A minute’s walk from my front door took me to the top of the white stone steps of the Montmatre Cathedral. I could see noone about in the gathering dusk of the evening but I knew where I would find those who would be most able to point me in the direction of suspicious happenings and bloody neck wounds. Normally vampires prefer to keep a low profile and to just nibble at the edges of society, pluck off those specimens that will not be missed. I knew that they would much rather taste the blood of the young and healthy, like I would prefer to sample a vintage Chateau Neuf du Pape than grape juice, but if they drew too much attention to themselves then it would be a species war which they could never win. There are simply not enough of them and they are all loath to create more of themselves with whom they would have to share our blood. Vampires are the biggest snobs I have ever encountered. This period of social distemper was ideal for them. It was like a period of plenty, a time when they could walk unnoticed amidst the living who were so occupied with upheaval that they would not recognise the greatest threat until it bit them in the neck. It was a time for harvesting.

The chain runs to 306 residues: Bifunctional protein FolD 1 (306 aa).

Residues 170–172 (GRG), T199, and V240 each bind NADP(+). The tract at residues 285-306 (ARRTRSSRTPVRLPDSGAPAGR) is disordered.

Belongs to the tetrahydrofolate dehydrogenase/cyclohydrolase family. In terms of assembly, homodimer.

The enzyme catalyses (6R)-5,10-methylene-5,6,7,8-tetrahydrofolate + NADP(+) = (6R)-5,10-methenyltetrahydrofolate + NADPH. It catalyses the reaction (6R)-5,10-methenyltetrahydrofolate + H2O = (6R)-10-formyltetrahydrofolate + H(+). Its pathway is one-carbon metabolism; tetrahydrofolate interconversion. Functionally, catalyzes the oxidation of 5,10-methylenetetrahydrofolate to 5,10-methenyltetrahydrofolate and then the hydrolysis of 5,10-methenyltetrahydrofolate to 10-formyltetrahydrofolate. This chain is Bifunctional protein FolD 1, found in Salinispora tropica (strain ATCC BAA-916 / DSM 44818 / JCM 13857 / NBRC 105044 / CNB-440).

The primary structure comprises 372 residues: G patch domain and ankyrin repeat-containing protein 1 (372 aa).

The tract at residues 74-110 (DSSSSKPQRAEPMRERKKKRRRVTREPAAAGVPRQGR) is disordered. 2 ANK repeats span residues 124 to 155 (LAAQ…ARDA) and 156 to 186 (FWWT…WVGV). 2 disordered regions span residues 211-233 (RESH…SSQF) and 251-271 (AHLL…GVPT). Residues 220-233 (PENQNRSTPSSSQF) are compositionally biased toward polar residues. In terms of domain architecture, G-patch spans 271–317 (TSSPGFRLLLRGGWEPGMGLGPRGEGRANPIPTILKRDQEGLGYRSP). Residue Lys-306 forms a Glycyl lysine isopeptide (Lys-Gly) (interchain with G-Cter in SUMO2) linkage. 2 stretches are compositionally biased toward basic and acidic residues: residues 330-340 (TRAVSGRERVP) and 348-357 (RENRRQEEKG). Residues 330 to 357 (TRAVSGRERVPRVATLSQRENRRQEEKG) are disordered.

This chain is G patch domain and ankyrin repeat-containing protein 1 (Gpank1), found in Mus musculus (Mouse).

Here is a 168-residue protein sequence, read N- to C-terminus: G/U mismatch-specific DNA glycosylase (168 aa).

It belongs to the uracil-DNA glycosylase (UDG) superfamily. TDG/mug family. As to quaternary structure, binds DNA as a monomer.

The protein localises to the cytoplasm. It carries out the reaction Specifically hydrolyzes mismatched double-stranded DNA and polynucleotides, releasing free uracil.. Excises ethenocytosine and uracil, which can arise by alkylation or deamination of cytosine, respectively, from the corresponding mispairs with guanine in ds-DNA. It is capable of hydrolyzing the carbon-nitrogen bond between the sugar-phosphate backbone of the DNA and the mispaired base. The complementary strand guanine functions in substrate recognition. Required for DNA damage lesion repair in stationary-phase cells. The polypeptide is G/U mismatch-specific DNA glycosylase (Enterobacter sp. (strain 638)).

I reached the bottom of the steps and walked around the bottom to the side door underneath and to one side, hidden in the shadow of the steps. I think the door is still there today though it is probably still just as hard to see if you don’t know what you are looking for. It has no discernable outline and no handle. There is a crack in the stone where you place you mouth and whisper the correct words and then the door opens inwards and you say “Bon soir” to the large and leathery doorman who waves you in. He raised his eyebrow at the bag over my shoulder but said nothing. If he were to stop every suspicious character that entered this hideaway he would have no rest. He would also live longer this way, as the frequent visitors to ‘SUB’ were all deviants and violent criminals of one sort or another who would sooner rip your hand off than shake it. I knew of the dive as I too used to be a deviant and I have always liked to travel in the highest and the lowest social circles.